Make your own snow shoes

December 14, 2010 (CHICAGO)

Snowshoeing is one of the safest winter activities around and can be enjoyed by anyone at any age, says Alan, who's a snow-shoe maker and historian. He's teaching us how to make our own traditional snowshoes and talk about the differences in modern snowshoes.

The origin and age of snowshoes are not precisely known, although historians believe they were invented from 4,000 to 6,000 years ago. Types
Traditional snowshoes have a hardwood frame with rawhide lacings, similar to the shoes Native Americans made for generations.

Most Modern snowshoes are made of materials such as light metal, plastic, and synthetic fabric.

Basics of Making

Snowshoes work by distributing the weight of the person over a larger area so that the person's foot does not sink completely into the snow, a quality called "flotation."

In addition to distributing the weight, snowshoes are generally raised at the toe for maneuverability. They must not accumulate snow, hence the latticework, and require bindings to attach them to the feet.

Step 1: Start with an empty frame

Step 2: Begin latticework

Step 3: Finalize the bindings

Using Snowshoes

  • Snowshoes are a great way to explore the winter wonderland. It's inexpensive and a good activity for all ages; if you can walk, you can snowshoe!
  • Renting vs. Owning: Several outdoors stores carry snowshoes, like REI, Gander Mountain, Lands End, etc. Traditional wooden snowshoes are available from Country Ways in Minnesota,, Iverson Snowshoe Company in Michigan,, GV Snowshoe Company in Quebec, Canada, Prices range from $75 - $300. Some parks and sporting goods stores in Michigan rent snowshoes for around $20/day or $35/weekend.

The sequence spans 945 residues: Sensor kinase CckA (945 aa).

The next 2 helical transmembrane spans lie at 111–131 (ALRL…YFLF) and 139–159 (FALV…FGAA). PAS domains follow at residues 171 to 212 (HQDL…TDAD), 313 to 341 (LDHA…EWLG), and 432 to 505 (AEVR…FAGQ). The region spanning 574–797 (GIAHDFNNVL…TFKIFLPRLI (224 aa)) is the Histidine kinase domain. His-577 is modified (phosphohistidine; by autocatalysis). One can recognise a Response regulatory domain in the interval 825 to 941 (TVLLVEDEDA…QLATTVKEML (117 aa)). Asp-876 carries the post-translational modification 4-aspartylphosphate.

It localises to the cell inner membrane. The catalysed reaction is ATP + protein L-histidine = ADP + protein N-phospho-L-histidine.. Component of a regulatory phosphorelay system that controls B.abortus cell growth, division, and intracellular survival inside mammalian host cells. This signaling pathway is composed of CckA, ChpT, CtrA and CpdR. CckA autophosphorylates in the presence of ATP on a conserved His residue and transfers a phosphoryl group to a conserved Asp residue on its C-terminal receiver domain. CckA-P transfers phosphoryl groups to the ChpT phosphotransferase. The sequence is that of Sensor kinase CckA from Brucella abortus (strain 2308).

Ludington State Park is offering daytime and evening snowshoe-making classes in December and January. Participants will weave a pair of traditional wooden snowshoes, similar to the ones Native Americans made for generations.

    The cost for making a pair of snowshoes is $180 and includes the pre-formed wooden frames, lacing, high-quality bindings and personal instruction. Classes are designed to be fun, informative and interesting. Because this is an activity that requires concentration over long periods of time, it is suggested for ages 18 and older.

    These hand-made snowshoes can be used for hikes throughout the winter, given as holiday gifts and used as a decoration. Snowshoeing is an easy, inexpensive way to get outside and burn some calories during the winter months.

    All classes are held at the Ludington State Park's Warming Shelter. The park is located at 8800 West M-116 in Ludington. Note that some of the classes are split over two days.

    • Dec. 15 and 16: 6:30 to 10 p.m. both evenings
    • Dec. 28: 10 a.m. to 5 p.m.
    • Jan. 7 and 8: 6:30 to 10 p.m. (Fri.) and 9 a.m. to 1 p.m. (Sat.)
    • Jan. 28 and 29: 6:30 to 10 p.m. (Fri.) and 9 a.m. to 1 p.m. (Sat.)

    Class size is limited and reservations are required. To make a reservation, please call Ludington State Park at 231-843-9261 or email Alan Wernette at

    Guided Snowshoe Tours & Moonlight Walks

    The Ludington State Park is offering free guided snowshoe walks on Saturdays in January and February, weather permitting--so think snow! These one and a half hour guided programs will take you past some of the most beautiful State Park scenery, through woods and snow-covered sand dunes. There are two walks each Saturday-- an afternoon hike at 3 pm, and a 7pm Moonlight Walk.

    To learn more about snowshoe making classes and guided tours for a weekend getaway, be sure to check out or

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